Explore Your Mental Health with the All of Us Research Program


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One in four U.S. adults were living with a mental health condition as of last year — that’s nearly 60 million people, according to the Substance Abuse and Mental Health Services Administration. 

Many questions remain about the rise of mental health issues.  

That’s why the National Institutes of Health’s All of Us Research Program has taken a special interest in mental health. 

As part of the program’s mission to collect the health data of over 1 million Americans, the All of Us Research Program is learning more about the mental health backgrounds of participants, which could advance mental health research.  

When signing up for the program, participants fill out mental health surveys.  

Through these surveys researchers can study early mental illness risk factors, prevention strategies, the role of technology can play in mental health, and treatment response.  

Let’s break down some of the program’s findings, what they mean for the future of mental health research, and how participation in the All of Us Research Program can benefit your mental health.  

All of Us Findings on Mental Health 

After analyzing the surveys, the program found that more than 185,000 participants have been diagnosed with a mental health condition at some point in their lives, according to a recent news release.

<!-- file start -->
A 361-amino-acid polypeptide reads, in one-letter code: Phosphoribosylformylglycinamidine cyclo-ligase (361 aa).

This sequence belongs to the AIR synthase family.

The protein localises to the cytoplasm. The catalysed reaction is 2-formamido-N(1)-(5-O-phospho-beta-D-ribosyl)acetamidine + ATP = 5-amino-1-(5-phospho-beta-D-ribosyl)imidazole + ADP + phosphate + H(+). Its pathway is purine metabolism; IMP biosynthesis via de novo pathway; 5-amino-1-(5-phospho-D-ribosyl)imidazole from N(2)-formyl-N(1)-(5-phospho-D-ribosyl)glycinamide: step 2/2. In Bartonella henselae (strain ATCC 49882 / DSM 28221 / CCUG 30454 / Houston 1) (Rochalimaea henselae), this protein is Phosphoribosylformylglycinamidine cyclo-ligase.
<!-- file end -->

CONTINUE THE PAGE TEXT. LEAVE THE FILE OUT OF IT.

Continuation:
Of the participants who reported having a mental health condition, 117,000 of them were diagnosed with mood disorders, such as depression or bipolar disorder, while 112,000 were diagnosed with anxiety disorders.  

The data collected from electronic health records and surveys also revealed that 46,000 participants were diagnosed with attention deficit and hyperactivity disorder (ADHD).  

43,000 participants state they have been diagnosed with a substance use disorder, 25,000 have experience with post-traumatic stress disorder (PTSD), and 6,500 participants have been diagnosed with schizophrenia.  

At 125,000, more than half the participants who reported dealing with mental health conditions have more than one.  

Having more than one mental health condition is becoming more common, according to the University of Colorado Boulder 

University researchers say that over half of those diagnosed with one disorder will go on to be diagnosed with a second or third within their lifetime. A third have four or more disorders. 

Mental Healthcare 

While many participants have experienced mental illness, not all of them have access to mental healthcare to manage the symptoms of the illness.  

When All of Us asked participants if they had seen a mental health professional recently, one in 12 said they couldn’t afford to see one. 

Where you live can also impact your access to mental healthcare, especially individuals from racial and ethnic communities, such as Latinos, and those living with low income or located in rural areas.  

“While mental health conditions are common, each of us has characteristics and features that not only influence our risk of developing them, but also our means of coping with them. These include the stresses we face in our day-to-day lives, variations in our DNA, our family histories, environmental exposures, and even stress from our financial situations,” said Dr. Geoffrey Ginsburg, chief medical and scientific officer of the All of Us Research Program.